DHEC: Hepatitis A outbreak declared in South Carolina
A rising number of hepatitis A cases being diagnosed in Aiken County and other parts of South Carolina has led the Department of Health and Environmental Control to declare a statewide outbreak of the disease.
According to the press release, DHEC declares an outbreak when “a disease occurs in greater numbers than expected within a defined area and time period.” There have been 86 reported cases of Hepatitis A since November – more than four times the annual average for the past decade – which resulted in 59 hospitalizations and one death.
“Given the steady increase in cases, we determined that South Carolina is experiencing an outbreak,” said Linda Bell, state epidemiologist and director of the Bureau of Communicable Disease Prevention and Control in the press release. “As a result, DHEC is intensifying efforts to control the spread of hepatitis A to avoid a severe outbreak that could threaten the general population.”
The statewide outbreak declaration follows the Aiken County outbreak that occurred in January this year, in which downtown restaurants Aiken Brewing Co. and City Billiards announced an employee at both sites was found to have the virus. There has been a nationwide outbreak of hepatitis A since 2016.
Owners of both restaurants said they were adhering to DHEC protocol following the incident, and all of their employees had been vaccinated as a precaution. Several other restaurants in downtown Aiken, like What’s Cookin’, followed suit.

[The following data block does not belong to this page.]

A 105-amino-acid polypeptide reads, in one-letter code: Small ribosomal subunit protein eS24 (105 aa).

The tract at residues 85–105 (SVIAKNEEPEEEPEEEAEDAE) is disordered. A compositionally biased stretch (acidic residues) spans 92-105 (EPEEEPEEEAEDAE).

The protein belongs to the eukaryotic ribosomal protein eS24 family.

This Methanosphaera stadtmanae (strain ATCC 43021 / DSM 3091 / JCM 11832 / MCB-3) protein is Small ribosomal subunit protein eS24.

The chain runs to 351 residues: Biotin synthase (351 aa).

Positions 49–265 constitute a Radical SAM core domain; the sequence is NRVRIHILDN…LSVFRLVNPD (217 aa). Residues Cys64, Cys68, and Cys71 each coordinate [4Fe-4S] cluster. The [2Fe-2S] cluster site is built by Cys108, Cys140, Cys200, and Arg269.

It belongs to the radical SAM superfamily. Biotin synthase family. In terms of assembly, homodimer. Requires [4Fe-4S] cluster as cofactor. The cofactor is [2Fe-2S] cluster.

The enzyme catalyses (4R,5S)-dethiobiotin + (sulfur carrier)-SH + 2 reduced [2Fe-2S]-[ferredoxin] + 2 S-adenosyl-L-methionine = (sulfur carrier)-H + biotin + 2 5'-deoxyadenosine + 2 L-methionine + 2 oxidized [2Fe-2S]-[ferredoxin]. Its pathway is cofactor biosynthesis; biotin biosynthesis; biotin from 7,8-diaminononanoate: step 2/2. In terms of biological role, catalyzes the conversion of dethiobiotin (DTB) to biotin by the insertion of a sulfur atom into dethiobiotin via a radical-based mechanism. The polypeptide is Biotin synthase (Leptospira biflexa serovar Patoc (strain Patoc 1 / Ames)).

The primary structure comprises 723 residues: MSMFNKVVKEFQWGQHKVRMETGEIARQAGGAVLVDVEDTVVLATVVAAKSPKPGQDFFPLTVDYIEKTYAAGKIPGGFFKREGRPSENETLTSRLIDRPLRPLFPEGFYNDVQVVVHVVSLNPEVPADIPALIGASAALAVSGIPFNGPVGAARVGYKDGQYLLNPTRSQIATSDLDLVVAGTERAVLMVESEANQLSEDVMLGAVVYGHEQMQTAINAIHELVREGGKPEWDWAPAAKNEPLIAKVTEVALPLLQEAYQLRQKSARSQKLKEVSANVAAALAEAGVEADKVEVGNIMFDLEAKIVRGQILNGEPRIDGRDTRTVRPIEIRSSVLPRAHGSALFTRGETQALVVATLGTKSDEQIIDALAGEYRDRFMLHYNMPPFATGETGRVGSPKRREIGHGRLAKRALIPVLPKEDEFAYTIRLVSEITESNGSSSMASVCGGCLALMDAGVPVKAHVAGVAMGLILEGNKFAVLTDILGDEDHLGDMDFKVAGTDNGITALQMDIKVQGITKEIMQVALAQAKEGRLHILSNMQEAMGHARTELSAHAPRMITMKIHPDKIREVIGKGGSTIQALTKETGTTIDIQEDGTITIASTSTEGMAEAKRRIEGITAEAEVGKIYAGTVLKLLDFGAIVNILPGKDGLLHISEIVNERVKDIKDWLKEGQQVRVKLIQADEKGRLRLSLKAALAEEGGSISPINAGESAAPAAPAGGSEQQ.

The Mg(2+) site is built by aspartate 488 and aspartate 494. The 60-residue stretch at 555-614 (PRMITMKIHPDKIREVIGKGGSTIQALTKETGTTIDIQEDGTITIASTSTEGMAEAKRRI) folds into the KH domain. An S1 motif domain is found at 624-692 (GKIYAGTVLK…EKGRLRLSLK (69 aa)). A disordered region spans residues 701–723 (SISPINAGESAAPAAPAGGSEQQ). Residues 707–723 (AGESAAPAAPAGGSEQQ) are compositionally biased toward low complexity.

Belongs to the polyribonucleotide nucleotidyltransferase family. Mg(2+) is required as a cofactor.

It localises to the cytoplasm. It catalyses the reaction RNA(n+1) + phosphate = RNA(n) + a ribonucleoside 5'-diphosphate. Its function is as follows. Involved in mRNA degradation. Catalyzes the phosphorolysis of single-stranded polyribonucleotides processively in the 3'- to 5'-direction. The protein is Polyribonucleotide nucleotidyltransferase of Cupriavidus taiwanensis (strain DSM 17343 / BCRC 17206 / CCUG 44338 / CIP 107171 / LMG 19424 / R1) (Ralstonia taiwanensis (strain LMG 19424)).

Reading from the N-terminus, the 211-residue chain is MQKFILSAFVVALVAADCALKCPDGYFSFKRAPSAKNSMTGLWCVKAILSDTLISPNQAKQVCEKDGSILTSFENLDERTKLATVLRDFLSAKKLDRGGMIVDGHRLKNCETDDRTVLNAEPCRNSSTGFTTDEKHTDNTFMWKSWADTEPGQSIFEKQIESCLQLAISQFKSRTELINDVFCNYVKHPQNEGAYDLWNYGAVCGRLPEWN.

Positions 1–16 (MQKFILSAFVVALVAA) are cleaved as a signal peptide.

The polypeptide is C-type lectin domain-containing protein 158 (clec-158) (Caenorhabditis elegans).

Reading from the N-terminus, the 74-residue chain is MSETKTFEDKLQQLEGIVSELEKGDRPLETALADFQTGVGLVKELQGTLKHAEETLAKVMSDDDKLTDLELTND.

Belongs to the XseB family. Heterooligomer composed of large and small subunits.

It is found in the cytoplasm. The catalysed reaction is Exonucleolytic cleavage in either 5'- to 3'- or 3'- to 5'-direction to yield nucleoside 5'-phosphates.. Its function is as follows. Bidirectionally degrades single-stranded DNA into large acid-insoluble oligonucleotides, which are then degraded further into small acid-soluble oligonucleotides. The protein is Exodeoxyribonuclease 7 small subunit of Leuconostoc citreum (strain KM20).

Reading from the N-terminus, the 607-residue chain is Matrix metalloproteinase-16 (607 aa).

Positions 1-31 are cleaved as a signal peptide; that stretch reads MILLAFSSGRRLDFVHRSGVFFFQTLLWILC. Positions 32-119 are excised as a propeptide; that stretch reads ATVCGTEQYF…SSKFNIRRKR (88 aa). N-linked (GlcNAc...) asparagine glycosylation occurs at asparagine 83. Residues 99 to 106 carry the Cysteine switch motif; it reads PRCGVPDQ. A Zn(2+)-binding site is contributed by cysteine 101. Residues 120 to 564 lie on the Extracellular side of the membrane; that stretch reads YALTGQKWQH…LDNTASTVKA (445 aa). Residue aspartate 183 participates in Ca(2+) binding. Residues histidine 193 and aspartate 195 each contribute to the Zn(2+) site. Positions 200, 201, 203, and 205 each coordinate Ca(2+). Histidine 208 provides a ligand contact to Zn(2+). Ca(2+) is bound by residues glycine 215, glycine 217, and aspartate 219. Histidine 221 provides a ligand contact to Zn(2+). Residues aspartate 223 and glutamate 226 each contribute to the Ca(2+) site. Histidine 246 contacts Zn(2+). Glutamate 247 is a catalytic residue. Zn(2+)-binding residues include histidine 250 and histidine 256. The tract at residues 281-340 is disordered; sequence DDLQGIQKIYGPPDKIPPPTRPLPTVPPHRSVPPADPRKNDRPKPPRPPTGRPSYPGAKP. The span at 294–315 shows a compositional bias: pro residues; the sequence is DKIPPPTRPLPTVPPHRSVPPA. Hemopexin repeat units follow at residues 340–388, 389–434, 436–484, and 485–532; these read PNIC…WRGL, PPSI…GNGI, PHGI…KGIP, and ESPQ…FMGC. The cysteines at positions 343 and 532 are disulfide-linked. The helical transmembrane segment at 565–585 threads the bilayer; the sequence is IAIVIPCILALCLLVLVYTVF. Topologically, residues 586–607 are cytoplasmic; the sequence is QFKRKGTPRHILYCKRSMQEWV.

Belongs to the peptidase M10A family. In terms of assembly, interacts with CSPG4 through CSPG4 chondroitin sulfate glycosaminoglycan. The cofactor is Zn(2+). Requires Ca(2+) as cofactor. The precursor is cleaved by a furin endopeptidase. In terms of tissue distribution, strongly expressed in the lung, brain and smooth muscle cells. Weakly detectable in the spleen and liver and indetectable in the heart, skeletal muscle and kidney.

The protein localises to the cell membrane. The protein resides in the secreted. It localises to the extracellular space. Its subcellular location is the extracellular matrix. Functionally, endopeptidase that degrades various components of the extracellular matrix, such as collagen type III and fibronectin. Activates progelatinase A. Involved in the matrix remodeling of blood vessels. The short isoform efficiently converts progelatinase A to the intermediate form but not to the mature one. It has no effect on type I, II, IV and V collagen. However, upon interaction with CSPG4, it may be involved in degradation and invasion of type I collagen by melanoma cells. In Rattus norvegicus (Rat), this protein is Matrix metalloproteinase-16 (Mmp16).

DHEC has stated the majority of cases in South Carolina’s outbreak are occurring in Aiken County. Almost half of all cases of hepatitis A involved individuals who reported drug use.
Hepatitis A is a contagious liver infection caused by a virus, which can be transmitted through physical contact with an infected person or by eating or drinking food and drinks contaminated by an infected person. However, cooking food kills the virus.
According to DHEC, symptoms usually manifest two to six weeks after a person has been infected. Most people who contract the virus will be sick for several weeks with symptoms such as nausea, stomach pain or yellowing of the eyes and skin.
The press release states that most people recover quickly and have “no lasting liver damage,” but certain people, such as the elderly, pregnant women or those with weakened immune systems can experience additional, even deadly, complications from the illness.
People who are especially at risk of contracting hepatitis A includes people who use drugs, are homeless, have chronic liver diseases or were recently incarcerated.
“We have established a hepatitis A task force that is coordinating efforts to control the spread of the virus by increasing vaccination rates among high-risk groups, establishing partnerships critical to reaching those groups, and conducting outreach and education efforts,” Bell said.
To combat the outbreak, DHEC is offering no-cost hepatitis A vaccines to individuals who have a high risk of contracting the virus.
Residents can schedule an appointment for a vaccination at the Aiken County Health Department, located at 222 Beaufort St. N.E., by calling 855-472-3432.
Other steps to prevent the spread of hepatitis A include: washing hands frequently, refraining from having sexual intercourse with a person infected with hepatitis A and immediately seeking medical attention if you suspect you may have the virus.